Opinion

Former Obama USGS chief offers a pragmatic view of the Keystone XL pipeline

Hughey Newsome Advisory Council, Project 21

Secretary of State John Kerry believes that mankind is responsible for climate change, yet his department isn’t willing to demonize the Keystone XL pipeline like the environmental lobby does.

Kerry’s staff recently released their long-awaited “final” environmental assessment on the pipeline, finding it would not significantly affect “greenhouse gas” emissions.

This should be a boost to pipeline proponents, but the greens still have the ear of the White House. There’s still a long road ahead before the issue is finally settled.

Intended to transport heavy crude oil extracted from Canada’s oil sands regions to refineries along America’s Gulf Coast, the Keystone XL pipeline would create American jobs and bring more energy to America from a friendly neighbor.

There is no expected change in environmental impact because — Keystone or not — that oil is coming out of the ground. The question is who’s going to get it.

But some environmentalists view the Keystone XL pipeline as a symbolic fight against global warming. For them, the pipeline symbolizes everything wrong with the fossil fuels they say causes climate change. Defeating it has become a rallying cry for green groups.

While the scientific debate over climate change continues to rage, one thing about the pipeline cannot be questioned: Not building a pipeline would not keep the oil from being extracted.

The market for oil is driven by global supply and demand. If the total cost of extracting and delivering the oil is less than the sales price, it will be extracted. It can be transported by pipeline, rail, or truck. Both of the latter are riskier, tougher to monitor, and release far more greenhouse gas.

This notion was driven home not only by the State Department report, but also by Dr. Marcia McNutt, editor-in-chief of Science and former head of the U.S. Geological Survey. In a recent interview with National Public Radio, she explained why she now supports the Keystone XL pipeline, stating, “Just because there hasn’t been a pipeline really did not stop the development of the Canadian tar sands.” She further noted the pipeline is “not only the cleanest [option], but potentially safer because the pipeline is still to be permitted, environmentalists can demand the pipeline be the safest ever engineered.”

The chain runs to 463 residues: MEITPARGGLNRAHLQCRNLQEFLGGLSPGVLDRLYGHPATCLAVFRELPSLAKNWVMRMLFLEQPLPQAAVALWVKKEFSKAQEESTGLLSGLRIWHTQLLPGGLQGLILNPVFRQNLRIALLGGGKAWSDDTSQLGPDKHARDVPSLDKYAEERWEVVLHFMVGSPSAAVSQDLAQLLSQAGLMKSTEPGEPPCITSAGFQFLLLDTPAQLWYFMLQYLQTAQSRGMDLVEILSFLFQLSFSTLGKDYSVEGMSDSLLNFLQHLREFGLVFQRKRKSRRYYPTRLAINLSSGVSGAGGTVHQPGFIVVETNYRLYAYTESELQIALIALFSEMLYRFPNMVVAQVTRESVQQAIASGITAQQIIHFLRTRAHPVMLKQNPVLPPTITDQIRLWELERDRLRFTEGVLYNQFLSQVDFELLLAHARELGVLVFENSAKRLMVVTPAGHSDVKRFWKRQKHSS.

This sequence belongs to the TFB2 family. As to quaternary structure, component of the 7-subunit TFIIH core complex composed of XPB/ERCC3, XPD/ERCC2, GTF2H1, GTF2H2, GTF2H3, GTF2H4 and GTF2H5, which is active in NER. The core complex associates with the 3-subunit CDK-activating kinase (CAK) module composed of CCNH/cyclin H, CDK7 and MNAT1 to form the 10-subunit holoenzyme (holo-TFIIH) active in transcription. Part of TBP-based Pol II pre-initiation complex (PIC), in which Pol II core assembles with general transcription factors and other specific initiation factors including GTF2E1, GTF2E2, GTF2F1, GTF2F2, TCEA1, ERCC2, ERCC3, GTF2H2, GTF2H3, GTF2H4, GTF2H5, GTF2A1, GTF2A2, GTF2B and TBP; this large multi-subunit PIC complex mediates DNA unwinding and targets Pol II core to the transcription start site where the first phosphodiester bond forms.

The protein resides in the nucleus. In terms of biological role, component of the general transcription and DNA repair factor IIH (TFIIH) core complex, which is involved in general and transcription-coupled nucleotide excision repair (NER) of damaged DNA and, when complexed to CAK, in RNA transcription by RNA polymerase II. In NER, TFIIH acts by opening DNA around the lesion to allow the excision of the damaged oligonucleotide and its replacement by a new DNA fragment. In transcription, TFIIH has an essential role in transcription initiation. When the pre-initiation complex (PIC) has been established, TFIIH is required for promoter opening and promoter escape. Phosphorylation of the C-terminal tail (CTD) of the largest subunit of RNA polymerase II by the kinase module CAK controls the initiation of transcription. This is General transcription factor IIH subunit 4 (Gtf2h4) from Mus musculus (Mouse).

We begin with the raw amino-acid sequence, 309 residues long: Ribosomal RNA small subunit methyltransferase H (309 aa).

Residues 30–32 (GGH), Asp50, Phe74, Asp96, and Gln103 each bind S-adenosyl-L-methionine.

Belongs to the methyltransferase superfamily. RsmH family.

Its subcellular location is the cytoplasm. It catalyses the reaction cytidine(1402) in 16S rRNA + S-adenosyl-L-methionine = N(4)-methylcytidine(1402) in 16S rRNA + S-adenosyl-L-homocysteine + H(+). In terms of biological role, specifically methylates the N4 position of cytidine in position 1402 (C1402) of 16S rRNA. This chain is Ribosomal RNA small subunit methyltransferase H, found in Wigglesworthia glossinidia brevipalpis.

Dr. McNutt called herself a “pragmatist.” In other words, she accepts reality and chooses to operate within it.

The debate over the fate of the oil sands doesn’t involve just Canada and the United States. Oil is traded globally, so it’s a global issue.

The Canadian government already signaled they could support sending the carbon-rich oil to Canada’s west coast for shipment to China. This could result in even more greenhouse gas emissions since China’s environmental laws are lax compared to the United States. A 2012 article in the New York Law Journal described how regulations “are not implemented well or do not have teeth. Furthermore, “[m]any laws express goals rather than mandates; none have citizen suit provisions like most U.S. environmental statutes.”

Given this scenario, it stands to reason that a pragmatic environmentalist would want support the Keystone XL pipeline so this oil could be used and regulated in America.

This debate about the Keystone XL pipeline is not about carbon emissions. It’s a debate over reality.

The oil from Canada’s oil sands will be extracted and delivered to market. This can be done via rail, truck, and eventually ship, to a destination in China — adding more greenhouse gases to the atmosphere. Or it could be done with a pipeline, at a lower environmental cost.

This oil, which has more carbon content than traditional crude oils, can be refined in the United States under American environmental regulations. Or it could be refined in China — which has a mostly undeveloped approach to environmental regulation.

President Obama should accept these realities and approve the Keystone XL pipeline sooner rather than later.